Corruption Perception

corruptionGhana is ranked one of the leading countries with a free press, an indicator of good governance and development where media freedom is unlimited with a focus on governance, including corruption in government.

A Gallup poll conducted between April and May 2012, on perceptions on government corruption in free press countries around the world, which is expected to be published in the next issue of the Newsweek Magazine, indicates that people in countries worldwide perceived government corruption as a global problem.

According to the poll, majority of some 1,000 respondents interviewed in each country, including Ghana, believed that government corruption was widespread in their countries.

Among countries with free press, the percentage of adults who said corruption was widespread in their government was as high as 94 per cent in the Czech Republic and as low as 14 per cent in Sweden.

Ghana scored 89 per cent alongside Portugal, South Africa, Italy, Costa Rica and South Korea, all of which are recognised as highly free press countries.

The report noted that questions about corruption were so sensitive in some countries, especially those without free press, that even if Gallup was allowed to ask them, the result might reflect residents’ reluctance to criticise their governments.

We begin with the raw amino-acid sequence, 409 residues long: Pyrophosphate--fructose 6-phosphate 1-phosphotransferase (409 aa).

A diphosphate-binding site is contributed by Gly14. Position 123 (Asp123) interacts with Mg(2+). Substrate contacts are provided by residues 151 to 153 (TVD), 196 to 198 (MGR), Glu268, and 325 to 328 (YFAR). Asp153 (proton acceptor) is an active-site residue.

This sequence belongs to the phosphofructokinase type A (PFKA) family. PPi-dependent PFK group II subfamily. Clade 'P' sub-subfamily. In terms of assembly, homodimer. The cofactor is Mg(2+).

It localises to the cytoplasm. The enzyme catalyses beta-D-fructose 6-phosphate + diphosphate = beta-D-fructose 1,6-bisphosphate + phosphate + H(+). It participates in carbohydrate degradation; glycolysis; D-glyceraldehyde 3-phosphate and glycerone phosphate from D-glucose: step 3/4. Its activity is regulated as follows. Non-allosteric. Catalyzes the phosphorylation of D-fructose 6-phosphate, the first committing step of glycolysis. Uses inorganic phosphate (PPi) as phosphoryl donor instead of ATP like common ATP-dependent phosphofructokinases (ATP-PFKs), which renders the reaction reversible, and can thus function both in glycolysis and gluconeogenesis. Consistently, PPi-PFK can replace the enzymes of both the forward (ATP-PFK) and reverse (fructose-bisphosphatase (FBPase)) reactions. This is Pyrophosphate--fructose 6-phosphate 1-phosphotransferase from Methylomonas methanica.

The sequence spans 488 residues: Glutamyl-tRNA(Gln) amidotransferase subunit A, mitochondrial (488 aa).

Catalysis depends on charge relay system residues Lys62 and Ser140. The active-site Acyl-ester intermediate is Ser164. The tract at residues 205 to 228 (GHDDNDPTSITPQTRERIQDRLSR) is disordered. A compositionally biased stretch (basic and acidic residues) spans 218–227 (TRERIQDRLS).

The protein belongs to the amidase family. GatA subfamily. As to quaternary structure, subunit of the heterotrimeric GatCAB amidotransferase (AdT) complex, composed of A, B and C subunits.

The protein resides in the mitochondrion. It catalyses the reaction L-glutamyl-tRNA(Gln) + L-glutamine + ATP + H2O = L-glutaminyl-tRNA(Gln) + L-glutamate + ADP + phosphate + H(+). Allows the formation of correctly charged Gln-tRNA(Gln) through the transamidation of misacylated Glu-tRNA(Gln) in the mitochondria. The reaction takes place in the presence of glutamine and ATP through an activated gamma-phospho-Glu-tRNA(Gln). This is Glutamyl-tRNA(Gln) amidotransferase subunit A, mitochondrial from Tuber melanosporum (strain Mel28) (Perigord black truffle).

“This is particularly true in countries where media freedom is restricted, which is why it is appropriate to look at perceptions through lenses such as Freedom House’s press freedom rankings,” the report said.

Among countries with a free press, the “bottom 10” that are least likely to view government corruption as widespread are mostly European. In fact Danes and Swedes are among the least likely worldwide to see corruption as a problem in their governments. Scandinavians traditionally see their governments as being relatively free of corruption.

At the same time, other European countries such as Czech Republic and Lithuania lead the “top 10”, with adults in each country nearly universally seeing government corruption as a problem. Extremely high levels of perceived government corruption are nothing new in Lithuania where anti-corruption agency Transparency International has repeatedly criticised the country’s lack of progress in reining in corruption in the healthcare sector, police and municipal government.

Besides four other European countries, Ghana, South Africa, Costa Rica and South Korea are among the “free press countries” with the highest levels of perceived government corruption.

The report said over the past years, the public in these countries had viewed corruption as being commonplace, yet, in South Korea and Ghana, perceptions of government corruption have reached new heights in 2012 after the revelation of major corruption scandals involving some of the countries’ top officials.

Among countries with a partly free press with perceived high government corruption are Tanzania which scored 95 per cent, Kenya 93 per cent, Greece 92 per cent, Nigeria 92 per cent, Uganda 91 per cent and Kosovo 90 per cent.

On the other extreme, about nine in 10 residents in Chad, Cameroun and Honduras said corruption was commonplace in their governments. These countries are labeled as not free press states.

According to the Gallup data, there has not been any tangible improvement in perceptions in government corruption on a global level over the past several years.

“At first sight, these findings appear disappointing in the light of growing global anti corruption efforts such as the G20 anti-corruption action plan or the US government’s Foreign Corrupt Practices Act,” it added.

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